Stories of our impact
From Belfast to Buckingham Palace
In January, our office senior partner for Belfast, Jackie Henry, travelled to Buckingham Palace to receive an MBE for services to the economy in Northern Ireland. She is one of Belfast’s most vocal and enthusiastic business leaders, acting as an ambassador for the city while at the same time helping Deloitte build a major international delivery centre for global clients. Jackie talks about what motivates her, why she’s passionate about Deloitte’s role in Belfast and her hopes for the city’s future.
A strong foundation
“My parents were major influences in my life. My first job was in dad’s corner shop, where I started working when I was about 15 and then throughout university. Working in the shop taught me a huge amount about running a business, managing customers and to not take myself too seriously. All that proved to be a great foundation for working at Deloitte. And I went back too - when my dad was ill last summer I was in the shop helping out on weekends with my eldest son Rory.
I’m an accountant by background – I’ve worked at Deloitte for nearly 28 years, initially in audit, where I qualified as an accountant, before moving to a career in consulting. As office senior partner, I love seeing the contribution that our business has made to the city of Belfast and it helped me to realise what a personal passion it is to create possibilities that weren't there when I was growing up.”
The power of opportunity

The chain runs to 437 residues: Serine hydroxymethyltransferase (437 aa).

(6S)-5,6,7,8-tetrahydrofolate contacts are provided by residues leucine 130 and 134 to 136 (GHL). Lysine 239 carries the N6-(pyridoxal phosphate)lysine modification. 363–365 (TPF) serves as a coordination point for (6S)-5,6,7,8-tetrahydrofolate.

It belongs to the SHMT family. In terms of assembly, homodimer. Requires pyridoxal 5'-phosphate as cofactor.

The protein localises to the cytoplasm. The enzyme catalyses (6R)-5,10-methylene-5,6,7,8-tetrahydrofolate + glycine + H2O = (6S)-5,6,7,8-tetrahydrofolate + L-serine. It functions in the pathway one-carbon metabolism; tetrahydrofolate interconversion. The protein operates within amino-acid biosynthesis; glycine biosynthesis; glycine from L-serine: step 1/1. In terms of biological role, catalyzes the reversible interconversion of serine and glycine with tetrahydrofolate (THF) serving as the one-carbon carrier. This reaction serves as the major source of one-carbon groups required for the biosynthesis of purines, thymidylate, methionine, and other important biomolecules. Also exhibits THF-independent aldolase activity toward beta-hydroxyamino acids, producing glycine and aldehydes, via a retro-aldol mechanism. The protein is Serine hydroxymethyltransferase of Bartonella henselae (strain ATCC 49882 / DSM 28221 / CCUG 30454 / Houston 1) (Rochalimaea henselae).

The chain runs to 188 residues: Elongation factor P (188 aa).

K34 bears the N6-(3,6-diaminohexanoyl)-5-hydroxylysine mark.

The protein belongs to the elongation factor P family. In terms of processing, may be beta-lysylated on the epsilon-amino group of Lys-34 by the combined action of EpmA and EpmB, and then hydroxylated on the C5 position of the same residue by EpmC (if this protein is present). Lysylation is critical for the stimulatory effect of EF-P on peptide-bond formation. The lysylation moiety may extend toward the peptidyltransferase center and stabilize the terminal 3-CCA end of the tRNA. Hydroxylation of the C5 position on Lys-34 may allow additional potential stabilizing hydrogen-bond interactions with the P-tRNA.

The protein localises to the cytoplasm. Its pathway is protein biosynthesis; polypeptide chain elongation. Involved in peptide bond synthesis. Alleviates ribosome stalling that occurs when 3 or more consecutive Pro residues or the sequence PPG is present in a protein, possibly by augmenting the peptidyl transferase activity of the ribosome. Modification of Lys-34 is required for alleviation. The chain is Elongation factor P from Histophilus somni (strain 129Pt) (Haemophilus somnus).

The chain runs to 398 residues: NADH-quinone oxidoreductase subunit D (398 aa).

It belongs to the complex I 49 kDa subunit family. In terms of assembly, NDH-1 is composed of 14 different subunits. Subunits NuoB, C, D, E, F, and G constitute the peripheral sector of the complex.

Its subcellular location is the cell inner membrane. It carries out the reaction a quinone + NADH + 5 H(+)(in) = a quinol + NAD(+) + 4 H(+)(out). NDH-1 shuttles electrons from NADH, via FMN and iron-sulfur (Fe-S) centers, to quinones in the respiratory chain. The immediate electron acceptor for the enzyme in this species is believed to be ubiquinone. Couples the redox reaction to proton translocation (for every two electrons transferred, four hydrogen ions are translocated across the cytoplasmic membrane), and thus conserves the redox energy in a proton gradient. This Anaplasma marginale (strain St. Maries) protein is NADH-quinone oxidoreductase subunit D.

“The key opportunity for me in creating and sustaining economic prosperity and growth is investment in skills and education. Our young people are an incredible talent pool that will drive future creativity and innovation – and that should be our priority. That’s why we’ve established partnerships with Hazelwood College, Ulster University and Belfast Metropolitan College. These partnerships allowed us to design a six-month business internship programme and deliver our BrightStart and Graduate Academy programmes.
I’m also committed to recruiting and retaining more women into our business. We attract really well at entry point to our business and our graduate intake balance is wonderful, but at issue are the more senior grades and making this an attractive career option to those with children and other family caring responsibilities. That's our biggest challenge, and programmes such as Return to Work and policies like agile working will be an important part of addressing these issues.
Over the next year, we will continue to work to reach our target of a workforce in Belfast of 1,000 by 2020. By growing our talent and delivering innovative solutions for our clients, we will contribute to building a stronger economy for Northern Ireland. I am heartened by what has been achieved so far in FinTech, cyber security, the film industry and tourism, and I’m excited about the possibilities for the future that now exist.”